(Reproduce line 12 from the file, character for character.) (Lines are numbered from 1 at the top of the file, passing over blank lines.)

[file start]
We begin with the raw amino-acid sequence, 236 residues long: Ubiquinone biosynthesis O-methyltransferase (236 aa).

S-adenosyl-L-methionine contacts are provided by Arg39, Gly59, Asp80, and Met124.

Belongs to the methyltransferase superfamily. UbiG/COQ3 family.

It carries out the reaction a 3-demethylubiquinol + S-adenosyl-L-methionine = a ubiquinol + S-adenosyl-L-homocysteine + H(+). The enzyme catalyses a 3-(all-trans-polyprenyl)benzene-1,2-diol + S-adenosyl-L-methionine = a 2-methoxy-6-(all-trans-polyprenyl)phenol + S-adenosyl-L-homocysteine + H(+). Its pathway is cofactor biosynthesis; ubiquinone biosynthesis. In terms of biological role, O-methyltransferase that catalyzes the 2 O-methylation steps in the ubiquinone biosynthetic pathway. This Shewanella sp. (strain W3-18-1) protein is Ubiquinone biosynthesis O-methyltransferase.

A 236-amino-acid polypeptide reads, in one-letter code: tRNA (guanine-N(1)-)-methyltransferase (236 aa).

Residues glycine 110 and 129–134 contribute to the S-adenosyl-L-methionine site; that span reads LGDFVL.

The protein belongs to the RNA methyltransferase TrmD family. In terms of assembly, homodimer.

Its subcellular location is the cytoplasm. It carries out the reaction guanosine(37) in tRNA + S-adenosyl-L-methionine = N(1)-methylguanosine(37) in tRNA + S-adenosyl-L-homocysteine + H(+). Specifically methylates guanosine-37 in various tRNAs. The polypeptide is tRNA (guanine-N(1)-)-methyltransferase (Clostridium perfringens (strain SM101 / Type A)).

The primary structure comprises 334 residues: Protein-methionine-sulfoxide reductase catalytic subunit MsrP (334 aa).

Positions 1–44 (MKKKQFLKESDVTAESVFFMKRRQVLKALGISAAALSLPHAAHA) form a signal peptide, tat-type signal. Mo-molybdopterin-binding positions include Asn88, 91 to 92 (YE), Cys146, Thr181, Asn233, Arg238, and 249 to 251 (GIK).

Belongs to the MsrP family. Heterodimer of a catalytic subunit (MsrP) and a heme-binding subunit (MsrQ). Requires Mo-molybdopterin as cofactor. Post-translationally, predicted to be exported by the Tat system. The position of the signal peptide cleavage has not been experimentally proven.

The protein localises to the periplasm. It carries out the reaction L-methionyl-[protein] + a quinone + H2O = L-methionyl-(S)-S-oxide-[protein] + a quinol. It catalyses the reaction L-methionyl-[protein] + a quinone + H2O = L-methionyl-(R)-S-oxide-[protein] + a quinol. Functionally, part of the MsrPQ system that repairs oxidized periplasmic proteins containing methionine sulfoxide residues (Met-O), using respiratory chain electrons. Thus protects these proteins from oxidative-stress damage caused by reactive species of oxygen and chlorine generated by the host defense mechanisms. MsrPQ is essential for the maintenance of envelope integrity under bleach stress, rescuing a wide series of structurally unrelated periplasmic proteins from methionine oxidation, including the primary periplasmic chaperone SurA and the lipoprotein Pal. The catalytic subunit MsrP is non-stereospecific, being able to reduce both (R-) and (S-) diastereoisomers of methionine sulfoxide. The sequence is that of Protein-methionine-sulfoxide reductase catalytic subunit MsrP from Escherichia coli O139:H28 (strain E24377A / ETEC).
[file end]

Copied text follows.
The protein localises to the periplasm. It carries out the reaction L-methionyl-[protein] + a quinone + H2O = L-methionyl-(S)-S-oxide-[protein] + a quinol. It catalyses the reaction L-methionyl-[protein] + a quinone + H2O = L-methionyl-(R)-S-oxide-[protein] + a quinol. Functionally, part of the MsrPQ system that repairs oxidized periplasmic proteins containing methionine sulfoxide residues (Met-O), using respiratory chain electrons. Thus protects these proteins from oxidative-stress damage caused by reactive species of oxygen and chlorine generated by the host defense mechanisms. MsrPQ is essential for the maintenance of envelope integrity under bleach stress, rescuing a wide series of structurally unrelated periplasmic proteins from methionine oxidation, including the primary periplasmic chaperone SurA and the lipoprotein Pal. The catalytic subunit MsrP is non-stereospecific, being able to reduce both (R-) and (S-) diastereoisomers of methionine sulfoxide. The sequence is that of Protein-methionine-sulfoxide reductase catalytic subunit MsrP from Escherichia coli O139:H28 (strain E24377A / ETEC).